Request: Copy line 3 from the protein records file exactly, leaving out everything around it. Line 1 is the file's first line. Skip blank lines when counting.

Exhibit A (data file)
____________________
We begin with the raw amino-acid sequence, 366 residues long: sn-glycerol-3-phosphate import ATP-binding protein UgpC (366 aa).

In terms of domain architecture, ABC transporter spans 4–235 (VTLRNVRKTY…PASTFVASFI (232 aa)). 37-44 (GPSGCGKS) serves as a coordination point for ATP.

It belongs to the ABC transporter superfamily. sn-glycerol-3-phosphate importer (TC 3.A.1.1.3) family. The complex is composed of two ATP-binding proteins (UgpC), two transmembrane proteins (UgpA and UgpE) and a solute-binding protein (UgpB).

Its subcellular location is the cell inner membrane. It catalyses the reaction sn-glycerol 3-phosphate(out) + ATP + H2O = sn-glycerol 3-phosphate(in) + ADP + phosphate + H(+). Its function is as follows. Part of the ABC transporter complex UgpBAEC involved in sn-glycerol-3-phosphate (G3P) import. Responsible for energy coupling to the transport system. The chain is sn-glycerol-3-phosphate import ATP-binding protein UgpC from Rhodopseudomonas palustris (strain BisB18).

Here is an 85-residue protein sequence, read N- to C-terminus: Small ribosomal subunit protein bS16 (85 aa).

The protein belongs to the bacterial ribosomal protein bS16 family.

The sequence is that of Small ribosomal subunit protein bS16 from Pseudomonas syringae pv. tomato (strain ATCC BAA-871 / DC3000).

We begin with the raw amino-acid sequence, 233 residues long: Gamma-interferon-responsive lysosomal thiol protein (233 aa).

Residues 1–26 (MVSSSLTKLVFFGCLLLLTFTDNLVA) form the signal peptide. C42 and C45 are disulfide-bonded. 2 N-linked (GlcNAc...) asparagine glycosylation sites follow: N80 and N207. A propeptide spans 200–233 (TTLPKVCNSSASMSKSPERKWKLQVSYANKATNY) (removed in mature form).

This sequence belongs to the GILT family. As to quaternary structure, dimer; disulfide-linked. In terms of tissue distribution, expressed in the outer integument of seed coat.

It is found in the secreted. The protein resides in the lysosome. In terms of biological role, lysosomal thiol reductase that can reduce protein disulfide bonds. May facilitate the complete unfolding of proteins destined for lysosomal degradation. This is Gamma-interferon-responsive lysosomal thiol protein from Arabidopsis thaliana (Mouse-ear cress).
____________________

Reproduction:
It belongs to the ABC transporter superfamily. sn-glycerol-3-phosphate importer (TC 3.A.1.1.3) family. The complex is composed of two ATP-binding proteins (UgpC), two transmembrane proteins (UgpA and UgpE) and a solute-binding protein (UgpB).